By Prof. Deepak Malhotra, author of the bestselling book “Negotiating the Impossible“
When heads are hot, positions are entrenched and negotiations are hopelessly stuck, how do you effectively seal a winning deal?
Whether you’re executing a high-stakes business deal, hammering out the terms of a job offer, or navigating an emotional conflict, these five tips will keep negotiations from getting derailed.
1. Negotiate process first.
After negotiating for months. Just when you think the deal is done, the other side says it needs another six months, or approval from the boss. You can avoid such frustrations by negotiating process before substance. Before getting deep into the deal, get clarity and commitment on how you will get to the finish line. How long does it take their organization to do a deal like this? Who needs to be on board? How will progress be tracked? Negotiating process at the outset helps you avoid substance mistakes later.
2. Shift from “what?” to “why?”.
The right questions can help avert deadlock. A simple rule of thumb: Asking why is more important than asking what. Asking “what” focuses on their positions (e.g., we need exclusivity). Asking “why” helps you understand their underlying interests (e.g., I am worried about Competitor X having access to your technology). Positions are sometimes incompatible, even when interests are reconcilable. For example, you might not be able to grant exclusivity, but you could carve out an exception for Competitor X.
3. Normalize the process.
Effective mediators, especially in potentially emotional disputes, often start by telling clients something like this: “You think you hate each other today? Well, half way through this process you will probably hate each other even more. When that happens, I just want you to remember: that’s normal.” Saying this makes it less likely they will quit when emotions run high. Great negotiators also “normalize the process”. When you forewarn the other side about common delays and disruptions, it keeps people from assuming the worst when inevitable problems emerge.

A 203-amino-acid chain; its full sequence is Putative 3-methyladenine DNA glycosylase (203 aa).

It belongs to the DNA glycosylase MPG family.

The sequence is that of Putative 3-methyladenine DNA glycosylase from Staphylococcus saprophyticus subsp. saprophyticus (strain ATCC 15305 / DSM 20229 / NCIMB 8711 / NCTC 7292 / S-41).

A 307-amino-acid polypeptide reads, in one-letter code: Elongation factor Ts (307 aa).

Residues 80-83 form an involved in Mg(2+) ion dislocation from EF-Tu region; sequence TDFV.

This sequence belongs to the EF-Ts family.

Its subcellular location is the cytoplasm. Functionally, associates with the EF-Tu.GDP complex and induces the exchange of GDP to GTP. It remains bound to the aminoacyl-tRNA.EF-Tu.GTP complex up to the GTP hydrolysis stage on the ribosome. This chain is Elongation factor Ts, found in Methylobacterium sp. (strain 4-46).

4. Make multiple offers.
Sometimes people reject proposals because their hands are truly tied. The sooner you can figure out where flexibility exists, the more likely you can structure a deal that works for both sides. Offering multiple proposals or solutions not only signals flexibility, it makes it less likely that their legitimate constraints will create an impasse. Remember: The more currencies you allow someone to pay you in, the more likely you are to get paid.
5. Ignore ultimatums.
When the other side issues ultimatums the best response is usually the simplest: Ignore them. Don’t ask people to repeat or clarify ultimatums, and don’t get into lengthy discussions about them. Why? Many ultimatums are not true deal-breakers. Sometimes people are just emotional, or trying to assert control or gain advantage.
Later, they might realize it is actually in their best interest to do what they said they never would. If you’ve ignored the ultimatum, it will be easier for them to back down without losing face.
Deepak Malhotra is the Eli Goldston Professor of Business Administration at the Harvard Business School. A bestselling author, his new book, “Negotiating the Impossible” (Berrett-Koehler 2016) offers principles to apply in everyday life, whether negotiating job offers, resolving business disputes, or tackling obstacles in personal relationships.